GREAT PACIFIC is quickly becoming one of my favorite new series because it is so different from so many of the comics out in the market today. The series first opened with an introduction to Chad Worthington, the son of a billionaire oil tycoon who has managed to successfully launder his company money to off-shore accounts before faking his own death with the help of his very good friend. Now that he's "dead," what happens? This issue picks up right where the last one left off. The first issue was a fantastic introduction to this new story and really did a great job immersing the reader into this very interesting environment. In fact, the first issue was so good, I had my concerns that the creative team wouldn't deliver as well in the second issue. I stand completely corrected. The second issue is not only just as good as the first, it also presents a very interesting story and draws some very interesting parallels to history.
In the second issue we become further aquainted with Worthington's character and we realize that he is a little bit, well, selfish and self absorbed. The fact that it did not seem to register with him that the island he found may have already been inhabited is an interesting parallel to what happened during the time of the Conquistadors, and in a way, Worthington too is a conqueror not only of lands, but of "his name" which he wants so desperately to "make for himself." A lot of things happen very quickly in this issue, but that doesn't mean there was anything wrong with the pacing.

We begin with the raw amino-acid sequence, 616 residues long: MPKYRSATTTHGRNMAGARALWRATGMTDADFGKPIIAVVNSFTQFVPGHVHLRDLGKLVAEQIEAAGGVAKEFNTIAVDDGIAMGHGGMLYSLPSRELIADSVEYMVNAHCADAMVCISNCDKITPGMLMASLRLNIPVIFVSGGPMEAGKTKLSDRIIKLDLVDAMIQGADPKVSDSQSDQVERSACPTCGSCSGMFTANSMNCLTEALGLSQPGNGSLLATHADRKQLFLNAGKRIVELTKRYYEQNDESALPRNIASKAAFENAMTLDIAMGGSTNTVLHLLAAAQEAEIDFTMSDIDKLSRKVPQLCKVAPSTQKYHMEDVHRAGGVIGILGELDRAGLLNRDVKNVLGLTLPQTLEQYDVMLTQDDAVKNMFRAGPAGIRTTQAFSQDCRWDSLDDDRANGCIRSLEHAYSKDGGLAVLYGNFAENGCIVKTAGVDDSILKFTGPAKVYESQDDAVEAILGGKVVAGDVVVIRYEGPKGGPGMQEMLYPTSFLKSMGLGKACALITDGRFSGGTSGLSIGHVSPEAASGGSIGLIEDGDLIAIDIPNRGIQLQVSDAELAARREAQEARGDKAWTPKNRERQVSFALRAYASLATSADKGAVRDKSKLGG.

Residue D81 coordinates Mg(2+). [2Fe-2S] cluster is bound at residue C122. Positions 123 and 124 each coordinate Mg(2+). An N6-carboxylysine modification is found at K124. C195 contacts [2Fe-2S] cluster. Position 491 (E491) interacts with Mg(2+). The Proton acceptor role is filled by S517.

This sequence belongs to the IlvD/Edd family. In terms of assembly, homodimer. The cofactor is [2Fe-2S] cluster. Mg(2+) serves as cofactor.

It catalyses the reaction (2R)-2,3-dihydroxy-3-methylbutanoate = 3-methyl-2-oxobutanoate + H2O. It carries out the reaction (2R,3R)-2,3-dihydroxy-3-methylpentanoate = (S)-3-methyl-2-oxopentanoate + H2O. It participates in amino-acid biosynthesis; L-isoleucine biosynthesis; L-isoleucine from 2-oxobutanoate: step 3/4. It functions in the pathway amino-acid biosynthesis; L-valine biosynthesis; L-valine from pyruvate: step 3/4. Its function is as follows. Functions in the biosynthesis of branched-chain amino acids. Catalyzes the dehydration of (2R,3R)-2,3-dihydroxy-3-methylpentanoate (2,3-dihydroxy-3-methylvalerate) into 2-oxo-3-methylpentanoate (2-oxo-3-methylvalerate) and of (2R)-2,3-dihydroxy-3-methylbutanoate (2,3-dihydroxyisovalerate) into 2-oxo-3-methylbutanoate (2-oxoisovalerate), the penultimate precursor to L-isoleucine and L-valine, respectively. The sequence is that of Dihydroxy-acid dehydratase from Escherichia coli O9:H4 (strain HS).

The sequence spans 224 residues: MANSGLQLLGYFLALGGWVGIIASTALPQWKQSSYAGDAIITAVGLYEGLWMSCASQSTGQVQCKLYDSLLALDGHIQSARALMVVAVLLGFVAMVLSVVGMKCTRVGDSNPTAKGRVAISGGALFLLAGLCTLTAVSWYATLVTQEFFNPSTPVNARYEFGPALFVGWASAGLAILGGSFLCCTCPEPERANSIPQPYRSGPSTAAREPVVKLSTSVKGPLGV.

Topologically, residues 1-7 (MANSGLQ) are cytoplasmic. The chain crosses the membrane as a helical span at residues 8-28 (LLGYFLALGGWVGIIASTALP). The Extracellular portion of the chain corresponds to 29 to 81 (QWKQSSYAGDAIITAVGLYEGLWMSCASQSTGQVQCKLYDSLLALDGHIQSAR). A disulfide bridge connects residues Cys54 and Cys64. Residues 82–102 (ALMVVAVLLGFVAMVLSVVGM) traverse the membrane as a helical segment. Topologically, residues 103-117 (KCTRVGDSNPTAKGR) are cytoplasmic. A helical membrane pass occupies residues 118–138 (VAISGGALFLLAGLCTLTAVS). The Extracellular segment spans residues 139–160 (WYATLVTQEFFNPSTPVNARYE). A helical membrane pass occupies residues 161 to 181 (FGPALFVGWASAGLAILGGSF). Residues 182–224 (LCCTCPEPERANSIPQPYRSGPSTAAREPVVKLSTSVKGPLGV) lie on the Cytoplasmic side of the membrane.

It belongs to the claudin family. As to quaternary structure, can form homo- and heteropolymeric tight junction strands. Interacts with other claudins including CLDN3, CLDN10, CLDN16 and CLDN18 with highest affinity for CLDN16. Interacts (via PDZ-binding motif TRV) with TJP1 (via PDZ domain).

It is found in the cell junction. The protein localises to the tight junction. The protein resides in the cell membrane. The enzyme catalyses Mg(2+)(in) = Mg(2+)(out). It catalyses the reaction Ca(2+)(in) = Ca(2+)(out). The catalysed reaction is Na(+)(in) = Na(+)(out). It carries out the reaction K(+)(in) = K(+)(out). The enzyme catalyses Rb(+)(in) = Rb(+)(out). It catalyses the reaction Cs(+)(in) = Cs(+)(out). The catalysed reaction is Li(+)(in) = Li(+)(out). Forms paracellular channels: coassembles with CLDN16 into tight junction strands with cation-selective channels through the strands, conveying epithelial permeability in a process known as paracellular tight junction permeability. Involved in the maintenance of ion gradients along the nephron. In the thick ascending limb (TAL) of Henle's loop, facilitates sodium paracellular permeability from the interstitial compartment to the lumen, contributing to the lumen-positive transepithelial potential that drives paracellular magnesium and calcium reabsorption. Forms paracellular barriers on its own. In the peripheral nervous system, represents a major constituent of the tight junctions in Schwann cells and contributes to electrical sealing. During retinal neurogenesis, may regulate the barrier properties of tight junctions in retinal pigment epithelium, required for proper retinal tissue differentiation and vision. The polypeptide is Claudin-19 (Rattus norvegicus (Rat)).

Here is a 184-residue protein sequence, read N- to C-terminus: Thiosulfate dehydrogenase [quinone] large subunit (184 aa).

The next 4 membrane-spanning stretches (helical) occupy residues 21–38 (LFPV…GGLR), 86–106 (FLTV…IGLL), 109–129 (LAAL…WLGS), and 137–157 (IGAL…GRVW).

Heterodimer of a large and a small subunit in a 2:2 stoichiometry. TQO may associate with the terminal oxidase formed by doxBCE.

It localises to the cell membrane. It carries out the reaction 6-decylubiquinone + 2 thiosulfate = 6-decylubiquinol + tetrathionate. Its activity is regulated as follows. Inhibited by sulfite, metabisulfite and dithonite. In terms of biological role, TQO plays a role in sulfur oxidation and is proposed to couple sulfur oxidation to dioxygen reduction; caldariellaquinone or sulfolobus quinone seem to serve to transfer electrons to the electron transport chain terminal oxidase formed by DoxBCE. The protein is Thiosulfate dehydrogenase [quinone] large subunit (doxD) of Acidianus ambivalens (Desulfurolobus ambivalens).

One of the things I really enjoyed about this issue is the fact that even though we get a lot of answers to questions that are presented in the first issue, there's still no way to see what will happen next. Readers are still sort of in the dark about everything, and that's the way it should be. In no way did this comic feel at all predictable or cliche.
Nothing bad here, a solid second issue and a great start to a new series.
I didn't think the creative team would be able to deliver a second issue equally as strong as the first but they did. In this fantastic second issue, the creative team explores the central character's personality without explicitly and directly delving into it directly. Here, we see that he is faced with some rather unusual circumstances that will force him to make some rather rash decisions. Still, very interesting stuff. I love the way this story feels grounded and based on reality to a certain extent; I think it really adds to its uniqueness. The art and story are very complimentary and the book is not only well written, but beautifully illustrated as well. I highly recommend this series (and recommend that you begin with the first issue) to anyone looking for something very different.